Bali Home

images via flickr ,jeremy tan
Bali is an Indonesian island located in the westernmost end of the Lesser Sunda Islands, lying between Java to the west and Lombok to the east. It is one of the country's 33 provinces with the provincial capital at Denpasar towards the south of the island.
Balinese culture was strongly influenced by Indian and Chinese, and particularly Hindu culture, beginning around the 1st century AD. The name Bali dwipa ("Bali island") has been discovered from various inscriptions, including the Blanjong pillar inscription written by Sri Kesari Warmadewa in 914 AD and mentioning "Walidwipa". It was during this time that the complex irrigation system subak was developed to grow rice. Some religious and cultural traditions still in existence today can be traced back to this period. The Hindu Majapahit Empire (1293–1520 AD) on eastern Java founded a Balinese colony in 1343. When the empire declined, there was an exodus of intellectuals, artists, priests, and musicians from Java to Bali in the 15th century.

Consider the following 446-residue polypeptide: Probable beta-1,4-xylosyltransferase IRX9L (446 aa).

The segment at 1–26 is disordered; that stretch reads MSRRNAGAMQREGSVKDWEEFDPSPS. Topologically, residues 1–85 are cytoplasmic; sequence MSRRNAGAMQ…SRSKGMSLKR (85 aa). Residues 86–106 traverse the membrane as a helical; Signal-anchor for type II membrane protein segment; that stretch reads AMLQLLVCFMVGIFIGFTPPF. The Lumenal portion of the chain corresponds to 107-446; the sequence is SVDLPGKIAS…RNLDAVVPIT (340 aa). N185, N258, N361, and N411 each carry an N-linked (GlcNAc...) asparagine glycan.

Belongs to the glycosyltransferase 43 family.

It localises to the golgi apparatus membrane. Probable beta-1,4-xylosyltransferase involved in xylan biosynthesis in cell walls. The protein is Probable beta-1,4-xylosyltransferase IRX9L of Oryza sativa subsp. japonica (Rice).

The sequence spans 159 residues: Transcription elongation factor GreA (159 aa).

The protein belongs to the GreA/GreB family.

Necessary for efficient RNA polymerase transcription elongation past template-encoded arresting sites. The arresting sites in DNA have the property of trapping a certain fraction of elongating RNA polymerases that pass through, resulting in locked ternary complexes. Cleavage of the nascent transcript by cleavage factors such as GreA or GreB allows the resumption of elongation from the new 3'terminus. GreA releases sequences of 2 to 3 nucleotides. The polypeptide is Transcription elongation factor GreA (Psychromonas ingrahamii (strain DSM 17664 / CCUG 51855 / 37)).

In the 1930s, anthropologists Margaret Mead and Gregory Bateson, and artists Miguel Covarrubias and Walter Spies, and musicologist Colin McPhee created a western image of Bali as "an enchanted land of aesthetes at peace with themselves and nature", and western tourism first developed on the island.[9]

The tourism industry is primarily focused in the south, while significant in the other parts of the island as well. The main tourist locations are the town of Kuta (with its beach), and its outer suburbs of Legian and Seminyak (which were once independent townships), the east coast town of Sanur (once the only tourist hub), in the center of the island Ubud, to the south of the Ngurah Rai International Airport, Jimbaran, and the newer development of Nusa Dua and Pecatu.